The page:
14 14 Mariner’s Atmosphere First look provided by Mariner spacecraft –Mariner 9 specifically faced presence of a global dust storm illustrated the progress of a feature that looked very much like a terrestrial cold front, visible as a bright band extending across many of the images saw evidence of dust storm associated with strong winds saw large crater rim produce wave clouds, believed to be composed of water ice (resembling "sonic boom shock wave”) produced by strong low level winds passing over the crater saw day-to-day variations indicative of day-to-day weather changes and frontal systems

15 15 iClicker Question Seasons on Mars, like earth are fundamentally caused by Acircular orbits. Beccentric orbits. Celliptical orbits. Dthe distance from the Sun. Ethe tilt of the rotational axis.

16 16 Mariner 9 Photographs

17 17 A Prelude to Viking First approved in December of 1968 for a 1973 launch Launch date postponed due to Congressional funding cutbacks Idea was to launch the craft in 1975 for a landing to take place on Independence Day in 1976 Viking 1 was to be launched on August 11, 1975 but was postponed due to a malfunction While fashioning repairs for the spacecraft, the twin unit was substituted and so Viking 2 became Viking 1 and vice versa

18 18 Viking Liftoff Viking 1 launched August 20, 1975 Viking 2 launched September 9, 1975 Each Viking orbiter consisted of: –television camera system –an atmospheric water detector –an infra-red thermal mapper

19 19 Viking Instruments Each Viking lander contained: –television camera system –gas chromatograph mass spectrometer –x-ray fluorescence spectrometer –seismometer –biology lab –weather station –sampler arm Each aeroshell contained: –a retarding potential analyzer –upper-atmosphere mass spectrometer

20 20 Arrival at Mars Viking 1 arrived at Mars on June 19,1976 –took pictures to aid in the choice of a landing site for the lander caused a delay in the landing beyond its Independence Day rendezvous Using the latest pictures, the western slopes of Chryse Planitia were selected for the landing of Viking Lander 1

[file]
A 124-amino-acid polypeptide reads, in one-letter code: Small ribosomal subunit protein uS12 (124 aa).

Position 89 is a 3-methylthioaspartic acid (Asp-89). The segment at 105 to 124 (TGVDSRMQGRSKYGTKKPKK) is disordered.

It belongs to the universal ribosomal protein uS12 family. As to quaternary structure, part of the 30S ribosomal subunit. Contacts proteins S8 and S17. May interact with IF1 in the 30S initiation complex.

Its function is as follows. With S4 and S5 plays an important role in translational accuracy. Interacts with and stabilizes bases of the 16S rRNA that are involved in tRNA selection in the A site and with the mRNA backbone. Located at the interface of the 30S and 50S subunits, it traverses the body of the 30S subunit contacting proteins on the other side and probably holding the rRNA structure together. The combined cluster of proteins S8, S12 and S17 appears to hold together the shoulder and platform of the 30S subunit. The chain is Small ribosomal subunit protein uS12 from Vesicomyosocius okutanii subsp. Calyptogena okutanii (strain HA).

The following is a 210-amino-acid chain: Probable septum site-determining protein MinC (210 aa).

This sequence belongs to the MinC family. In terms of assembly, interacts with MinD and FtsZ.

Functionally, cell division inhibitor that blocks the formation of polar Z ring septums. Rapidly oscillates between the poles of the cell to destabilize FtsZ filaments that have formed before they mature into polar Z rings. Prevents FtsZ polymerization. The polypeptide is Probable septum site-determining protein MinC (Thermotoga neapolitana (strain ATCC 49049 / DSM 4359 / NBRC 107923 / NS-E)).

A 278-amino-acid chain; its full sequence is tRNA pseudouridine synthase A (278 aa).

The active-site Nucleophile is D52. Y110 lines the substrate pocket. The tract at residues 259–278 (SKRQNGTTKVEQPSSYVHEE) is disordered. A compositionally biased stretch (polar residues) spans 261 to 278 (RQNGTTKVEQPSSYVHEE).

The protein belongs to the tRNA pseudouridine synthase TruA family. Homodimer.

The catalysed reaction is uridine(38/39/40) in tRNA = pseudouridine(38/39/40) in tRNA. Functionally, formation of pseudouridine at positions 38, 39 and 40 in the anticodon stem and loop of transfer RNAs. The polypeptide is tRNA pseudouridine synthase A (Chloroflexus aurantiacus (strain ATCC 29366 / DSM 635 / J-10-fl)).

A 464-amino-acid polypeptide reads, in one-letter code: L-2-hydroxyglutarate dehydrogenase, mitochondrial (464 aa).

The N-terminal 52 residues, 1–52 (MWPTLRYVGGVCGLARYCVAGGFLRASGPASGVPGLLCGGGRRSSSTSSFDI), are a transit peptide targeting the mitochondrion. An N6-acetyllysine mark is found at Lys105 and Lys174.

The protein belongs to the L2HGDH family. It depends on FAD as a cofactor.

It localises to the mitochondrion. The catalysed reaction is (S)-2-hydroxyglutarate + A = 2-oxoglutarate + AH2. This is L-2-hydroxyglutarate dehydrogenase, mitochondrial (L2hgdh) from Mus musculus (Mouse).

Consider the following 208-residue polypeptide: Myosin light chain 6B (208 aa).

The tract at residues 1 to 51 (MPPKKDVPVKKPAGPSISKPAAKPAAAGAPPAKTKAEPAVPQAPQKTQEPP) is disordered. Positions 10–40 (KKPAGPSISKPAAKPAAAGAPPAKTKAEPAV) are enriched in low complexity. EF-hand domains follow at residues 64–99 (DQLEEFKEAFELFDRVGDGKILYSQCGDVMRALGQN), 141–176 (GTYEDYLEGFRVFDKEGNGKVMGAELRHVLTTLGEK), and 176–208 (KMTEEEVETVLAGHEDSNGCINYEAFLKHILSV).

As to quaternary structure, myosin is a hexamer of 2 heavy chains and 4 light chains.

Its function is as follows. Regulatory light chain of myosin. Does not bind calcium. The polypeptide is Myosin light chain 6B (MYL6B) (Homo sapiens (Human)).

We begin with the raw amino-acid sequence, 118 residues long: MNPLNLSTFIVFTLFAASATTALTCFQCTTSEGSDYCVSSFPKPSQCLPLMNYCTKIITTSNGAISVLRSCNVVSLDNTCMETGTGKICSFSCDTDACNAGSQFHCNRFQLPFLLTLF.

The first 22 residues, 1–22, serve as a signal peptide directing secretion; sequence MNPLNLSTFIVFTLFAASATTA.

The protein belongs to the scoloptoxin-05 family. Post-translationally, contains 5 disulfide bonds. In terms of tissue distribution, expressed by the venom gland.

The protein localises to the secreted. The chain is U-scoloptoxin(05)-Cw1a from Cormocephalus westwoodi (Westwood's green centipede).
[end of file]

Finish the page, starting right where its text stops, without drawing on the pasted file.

21 21 Another Giant Leap for Mankind On July 20, 1976 (seven years after a man had taken his first steps on the moon) –Viking Lander I successfully descended upon the soil of Mars immediately after successful touchdown, the lander had instructions for taking pictures with its camera (there was actually a concern that the lander might sink into the soil, and so at least a picture was desired before it conceivably had sunken)

22 22 The Viking Look The Viking cameras –not cameras in the conventional sense –each consisted of: a nodding mirror a rotating turret which caused the images to be reflected down to the photodiode, which built up a picture as a series of pixels from each scan of the mirror and rotation of the turret –criticized for its inability to detect any moving objects (some still felt it possible that there might be macroscopic creatures on the planet)

23 23 Viking Orbiter Photograph

24 24 The Face on Mars

25 25 The Face on Mars - Caption The picture shows eroded mesa-like landforms. The huge rock formation in the center, which resembles a human head, is formed by shadows giving the illusion of eyes, nose and mouth. The feature is 1.5 kilometers (one mile) across, with the sun angle at approximately 20 degrees. The speckled appearance of the image is due to bit errors, emphasized by enlargement of the photo. The picture was taken on July 25 from a range of 1873 kilometers (1162 miles). Viking 2 will arrive in Mars orbit next Saturday (August 7) with a landing scheduled for early September.

26 26 The Changing Face

27 27 Viking Lander Photograph

28 28 Reach Out and Touch On July 22, 1976 the sampler arm was to be deployed –however, there were difficulties overcome by ingenious engineers The sampler arm was finally deployed on July 28